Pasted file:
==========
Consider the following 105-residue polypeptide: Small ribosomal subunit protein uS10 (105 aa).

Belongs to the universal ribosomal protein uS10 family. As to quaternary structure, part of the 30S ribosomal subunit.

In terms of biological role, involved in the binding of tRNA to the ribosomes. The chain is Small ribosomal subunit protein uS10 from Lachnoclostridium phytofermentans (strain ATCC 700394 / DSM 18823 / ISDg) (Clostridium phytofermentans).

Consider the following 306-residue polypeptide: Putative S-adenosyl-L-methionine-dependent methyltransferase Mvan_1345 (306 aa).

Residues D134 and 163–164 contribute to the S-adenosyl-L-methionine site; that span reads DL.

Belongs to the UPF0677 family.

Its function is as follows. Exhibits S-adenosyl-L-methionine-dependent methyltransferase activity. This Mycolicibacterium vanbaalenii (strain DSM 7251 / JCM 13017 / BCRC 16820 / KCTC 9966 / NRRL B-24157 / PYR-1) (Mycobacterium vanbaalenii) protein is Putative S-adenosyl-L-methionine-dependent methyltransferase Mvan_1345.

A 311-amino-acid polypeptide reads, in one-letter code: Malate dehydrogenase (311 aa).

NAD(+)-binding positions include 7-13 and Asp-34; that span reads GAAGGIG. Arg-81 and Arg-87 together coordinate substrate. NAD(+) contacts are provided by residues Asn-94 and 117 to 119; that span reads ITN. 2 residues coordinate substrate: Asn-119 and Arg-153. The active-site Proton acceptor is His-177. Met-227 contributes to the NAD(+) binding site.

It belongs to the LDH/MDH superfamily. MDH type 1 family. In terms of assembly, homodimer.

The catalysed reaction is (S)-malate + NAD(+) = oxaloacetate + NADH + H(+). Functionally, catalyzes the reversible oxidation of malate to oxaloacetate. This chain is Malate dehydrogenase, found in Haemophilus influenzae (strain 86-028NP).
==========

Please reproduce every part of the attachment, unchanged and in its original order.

Consider the following 105-residue polypeptide: Small ribosomal subunit protein uS10 (105 aa).

Belongs to the universal ribosomal protein uS10 family. As to quaternary structure, part of the 30S ribosomal subunit.

In terms of biological role, involved in the binding of tRNA to the ribosomes. The chain is Small ribosomal subunit protein uS10 from Lachnoclostridium phytofermentans (strain ATCC 700394 / DSM 18823 / ISDg) (Clostridium phytofermentans).

Consider the following 306-residue polypeptide: Putative S-adenosyl-L-methionine-dependent methyltransferase Mvan_1345 (306 aa).

Residues D134 and 163–164 contribute to the S-adenosyl-L-methionine site; that span reads DL.

Belongs to the UPF0677 family.

Its function is as follows. Exhibits S-adenosyl-L-methionine-dependent methyltransferase activity. This Mycolicibacterium vanbaalenii (strain DSM 7251 / JCM 13017 / BCRC 16820 / KCTC 9966 / NRRL B-24157 / PYR-1) (Mycobacterium vanbaalenii) protein is Putative S-adenosyl-L-methionine-dependent methyltransferase Mvan_1345.

A 311-amino-acid polypeptide reads, in one-letter code: Malate dehydrogenase (311 aa).

NAD(+)-binding positions include 7-13 and Asp-34; that span reads GAAGGIG. Arg-81 and Arg-87 together coordinate substrate. NAD(+) contacts are provided by residues Asn-94 and 117 to 119; that span reads ITN. 2 residues coordinate substrate: Asn-119 and Arg-153. The active-site Proton acceptor is His-177. Met-227 contributes to the NAD(+) binding site.

It belongs to the LDH/MDH superfamily. MDH type 1 family. In terms of assembly, homodimer.

The catalysed reaction is (S)-malate + NAD(+) = oxaloacetate + NADH + H(+). Functionally, catalyzes the reversible oxidation of malate to oxaloacetate. This chain is Malate dehydrogenase, found in Haemophilus influenzae (strain 86-028NP).